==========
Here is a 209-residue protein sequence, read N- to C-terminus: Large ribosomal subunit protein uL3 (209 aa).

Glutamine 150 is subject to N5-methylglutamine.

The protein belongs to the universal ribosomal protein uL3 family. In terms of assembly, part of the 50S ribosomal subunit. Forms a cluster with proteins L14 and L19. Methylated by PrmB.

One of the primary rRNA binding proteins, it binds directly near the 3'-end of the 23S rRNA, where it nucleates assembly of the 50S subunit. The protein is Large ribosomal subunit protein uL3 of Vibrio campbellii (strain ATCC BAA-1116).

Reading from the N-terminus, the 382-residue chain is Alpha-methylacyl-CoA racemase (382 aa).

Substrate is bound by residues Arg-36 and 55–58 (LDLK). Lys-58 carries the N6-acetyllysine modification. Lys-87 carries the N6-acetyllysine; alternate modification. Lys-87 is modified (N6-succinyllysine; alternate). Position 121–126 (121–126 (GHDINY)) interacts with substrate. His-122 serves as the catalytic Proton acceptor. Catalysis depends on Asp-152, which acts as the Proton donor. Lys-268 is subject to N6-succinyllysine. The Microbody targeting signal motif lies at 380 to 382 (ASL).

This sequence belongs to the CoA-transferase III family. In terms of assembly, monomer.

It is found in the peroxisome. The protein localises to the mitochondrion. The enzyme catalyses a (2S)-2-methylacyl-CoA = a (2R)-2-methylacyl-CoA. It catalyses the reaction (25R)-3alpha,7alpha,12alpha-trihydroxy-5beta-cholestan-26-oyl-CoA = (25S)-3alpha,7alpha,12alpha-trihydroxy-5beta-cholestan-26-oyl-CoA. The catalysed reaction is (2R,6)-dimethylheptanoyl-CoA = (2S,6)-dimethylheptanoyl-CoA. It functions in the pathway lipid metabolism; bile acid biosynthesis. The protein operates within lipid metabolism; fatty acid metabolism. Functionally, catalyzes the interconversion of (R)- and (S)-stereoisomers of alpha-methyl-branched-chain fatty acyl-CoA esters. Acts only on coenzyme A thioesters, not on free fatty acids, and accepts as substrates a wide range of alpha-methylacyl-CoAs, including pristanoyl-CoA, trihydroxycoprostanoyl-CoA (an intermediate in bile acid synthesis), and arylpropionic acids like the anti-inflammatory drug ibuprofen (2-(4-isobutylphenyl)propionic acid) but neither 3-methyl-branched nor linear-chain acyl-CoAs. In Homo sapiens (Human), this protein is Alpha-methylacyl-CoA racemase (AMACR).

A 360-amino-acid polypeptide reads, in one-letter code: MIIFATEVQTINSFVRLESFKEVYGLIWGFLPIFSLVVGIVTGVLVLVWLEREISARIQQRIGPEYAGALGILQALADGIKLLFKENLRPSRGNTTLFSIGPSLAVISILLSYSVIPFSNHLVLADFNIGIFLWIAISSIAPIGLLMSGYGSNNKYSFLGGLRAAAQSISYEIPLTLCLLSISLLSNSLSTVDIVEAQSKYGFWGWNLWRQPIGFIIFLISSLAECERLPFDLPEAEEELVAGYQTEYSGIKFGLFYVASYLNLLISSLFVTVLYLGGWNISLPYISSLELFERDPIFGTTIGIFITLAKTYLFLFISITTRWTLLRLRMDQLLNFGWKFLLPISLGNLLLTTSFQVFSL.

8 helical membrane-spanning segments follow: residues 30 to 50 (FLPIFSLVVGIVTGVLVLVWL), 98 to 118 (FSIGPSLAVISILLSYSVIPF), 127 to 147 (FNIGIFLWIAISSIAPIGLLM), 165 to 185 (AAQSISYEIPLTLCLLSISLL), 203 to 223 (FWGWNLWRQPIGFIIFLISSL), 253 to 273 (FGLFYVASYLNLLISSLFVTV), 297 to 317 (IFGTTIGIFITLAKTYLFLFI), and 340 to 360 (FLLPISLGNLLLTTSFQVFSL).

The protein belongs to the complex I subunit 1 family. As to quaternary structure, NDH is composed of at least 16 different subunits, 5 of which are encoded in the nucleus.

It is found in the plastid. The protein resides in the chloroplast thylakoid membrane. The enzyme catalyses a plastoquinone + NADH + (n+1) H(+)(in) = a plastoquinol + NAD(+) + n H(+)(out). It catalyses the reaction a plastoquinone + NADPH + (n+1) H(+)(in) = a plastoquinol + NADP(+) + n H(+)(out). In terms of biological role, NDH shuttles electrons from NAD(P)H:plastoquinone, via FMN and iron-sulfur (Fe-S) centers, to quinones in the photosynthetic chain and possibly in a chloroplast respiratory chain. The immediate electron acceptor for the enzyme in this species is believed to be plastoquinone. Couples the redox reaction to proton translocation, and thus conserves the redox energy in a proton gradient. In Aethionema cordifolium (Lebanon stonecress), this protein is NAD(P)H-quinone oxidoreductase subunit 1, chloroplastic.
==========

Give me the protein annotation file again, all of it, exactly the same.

Here is a 209-residue protein sequence, read N- to C-terminus: Large ribosomal subunit protein uL3 (209 aa).

Glutamine 150 is subject to N5-methylglutamine.

The protein belongs to the universal ribosomal protein uL3 family. In terms of assembly, part of the 50S ribosomal subunit. Forms a cluster with proteins L14 and L19. Methylated by PrmB.

One of the primary rRNA binding proteins, it binds directly near the 3'-end of the 23S rRNA, where it nucleates assembly of the 50S subunit. The protein is Large ribosomal subunit protein uL3 of Vibrio campbellii (strain ATCC BAA-1116).

Reading from the N-terminus, the 382-residue chain is Alpha-methylacyl-CoA racemase (382 aa).

Substrate is bound by residues Arg-36 and 55–58 (LDLK). Lys-58 carries the N6-acetyllysine modification. Lys-87 carries the N6-acetyllysine; alternate modification. Lys-87 is modified (N6-succinyllysine; alternate). Position 121–126 (121–126 (GHDINY)) interacts with substrate. His-122 serves as the catalytic Proton acceptor. Catalysis depends on Asp-152, which acts as the Proton donor. Lys-268 is subject to N6-succinyllysine. The Microbody targeting signal motif lies at 380 to 382 (ASL).

This sequence belongs to the CoA-transferase III family. In terms of assembly, monomer.

It is found in the peroxisome. The protein localises to the mitochondrion. The enzyme catalyses a (2S)-2-methylacyl-CoA = a (2R)-2-methylacyl-CoA. It catalyses the reaction (25R)-3alpha,7alpha,12alpha-trihydroxy-5beta-cholestan-26-oyl-CoA = (25S)-3alpha,7alpha,12alpha-trihydroxy-5beta-cholestan-26-oyl-CoA. The catalysed reaction is (2R,6)-dimethylheptanoyl-CoA = (2S,6)-dimethylheptanoyl-CoA. It functions in the pathway lipid metabolism; bile acid biosynthesis. The protein operates within lipid metabolism; fatty acid metabolism. Functionally, catalyzes the interconversion of (R)- and (S)-stereoisomers of alpha-methyl-branched-chain fatty acyl-CoA esters. Acts only on coenzyme A thioesters, not on free fatty acids, and accepts as substrates a wide range of alpha-methylacyl-CoAs, including pristanoyl-CoA, trihydroxycoprostanoyl-CoA (an intermediate in bile acid synthesis), and arylpropionic acids like the anti-inflammatory drug ibuprofen (2-(4-isobutylphenyl)propionic acid) but neither 3-methyl-branched nor linear-chain acyl-CoAs. In Homo sapiens (Human), this protein is Alpha-methylacyl-CoA racemase (AMACR).

A 360-amino-acid polypeptide reads, in one-letter code: MIIFATEVQTINSFVRLESFKEVYGLIWGFLPIFSLVVGIVTGVLVLVWLEREISARIQQRIGPEYAGALGILQALADGIKLLFKENLRPSRGNTTLFSIGPSLAVISILLSYSVIPFSNHLVLADFNIGIFLWIAISSIAPIGLLMSGYGSNNKYSFLGGLRAAAQSISYEIPLTLCLLSISLLSNSLSTVDIVEAQSKYGFWGWNLWRQPIGFIIFLISSLAECERLPFDLPEAEEELVAGYQTEYSGIKFGLFYVASYLNLLISSLFVTVLYLGGWNISLPYISSLELFERDPIFGTTIGIFITLAKTYLFLFISITTRWTLLRLRMDQLLNFGWKFLLPISLGNLLLTTSFQVFSL.

8 helical membrane-spanning segments follow: residues 30 to 50 (FLPIFSLVVGIVTGVLVLVWL), 98 to 118 (FSIGPSLAVISILLSYSVIPF), 127 to 147 (FNIGIFLWIAISSIAPIGLLM), 165 to 185 (AAQSISYEIPLTLCLLSISLL), 203 to 223 (FWGWNLWRQPIGFIIFLISSL), 253 to 273 (FGLFYVASYLNLLISSLFVTV), 297 to 317 (IFGTTIGIFITLAKTYLFLFI), and 340 to 360 (FLLPISLGNLLLTTSFQVFSL).

The protein belongs to the complex I subunit 1 family. As to quaternary structure, NDH is composed of at least 16 different subunits, 5 of which are encoded in the nucleus.

It is found in the plastid. The protein resides in the chloroplast thylakoid membrane. The enzyme catalyses a plastoquinone + NADH + (n+1) H(+)(in) = a plastoquinol + NAD(+) + n H(+)(out). It catalyses the reaction a plastoquinone + NADPH + (n+1) H(+)(in) = a plastoquinol + NADP(+) + n H(+)(out). In terms of biological role, NDH shuttles electrons from NAD(P)H:plastoquinone, via FMN and iron-sulfur (Fe-S) centers, to quinones in the photosynthetic chain and possibly in a chloroplast respiratory chain. The immediate electron acceptor for the enzyme in this species is believed to be plastoquinone. Couples the redox reaction to proton translocation, and thus conserves the redox energy in a proton gradient. In Aethionema cordifolium (Lebanon stonecress), this protein is NAD(P)H-quinone oxidoreductase subunit 1, chloroplastic.